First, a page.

One of the dangers of our society is that many people believe that unless they fill up every minute of their day with work or other activity, they are wasting time. This leaves them with very little time for themselves. People can suffer burnout or a break down. We need to take care of ourselves by paying attention to our physical, emotional and spiritual needs.
Even Jesus needed to take time for himself. Today’s Gospel account tells us how he was surrounded by the physically and mentally sick. Everybody was clamoring for him. Jesus was in danger of being consumed by the demands people were placing on him. Yet in the middle of all of this activity the Gospel says, “Rising very early before dawn, he left and went off to a deserted place, where he prayed.”
What did the lonely place do for Jesus? First, it helped him to recover lost energy, thereby taking care of his physical self. Then it helped him to keep focused on the mission for which he was sent into the world. But above all, it was during these times of solitude that he maintained and fostered the most important thing in his life, that being, his relationship with his Father. This is where the secret of his successful ministry lies.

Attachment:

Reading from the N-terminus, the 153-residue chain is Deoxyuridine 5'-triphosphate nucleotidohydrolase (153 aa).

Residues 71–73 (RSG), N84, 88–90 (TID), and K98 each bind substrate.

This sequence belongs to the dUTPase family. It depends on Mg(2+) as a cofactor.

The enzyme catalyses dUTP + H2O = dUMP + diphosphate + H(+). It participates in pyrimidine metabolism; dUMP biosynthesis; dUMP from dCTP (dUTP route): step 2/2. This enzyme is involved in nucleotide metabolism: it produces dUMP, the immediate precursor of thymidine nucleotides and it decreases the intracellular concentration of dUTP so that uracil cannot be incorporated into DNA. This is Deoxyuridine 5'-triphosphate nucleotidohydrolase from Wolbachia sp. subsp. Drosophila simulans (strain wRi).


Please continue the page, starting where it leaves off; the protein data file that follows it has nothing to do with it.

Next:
The most beneficial prayer of all is just to be in the presence of God, without saying or doing anything. This may sound easy, but in practice is a real challenge. When we allow ourselves to sit still and be quiet in God’s presence, our work and activities lose power over us, and we experience our true worth, which consists in not doing but in being. This is where Psalm 139 can help us.
“You formed my inmost being; you knit me in my mother’s womb. I praise you, so wonderfully you made me; wonderful are your works.
When I was being made in secret, fashioned as in the depths of the earth. Your eyes foresaw my actions; in your book all are written down; my days were shaped, before one came to be.”
We need to learn from Jesus’ example how to combine action and contemplation. We are made up of both Martha and Mary. There is a time to give and a time to receive. For a healthy life we need to take care of both.
— Fr. Dennis, February 7, 2021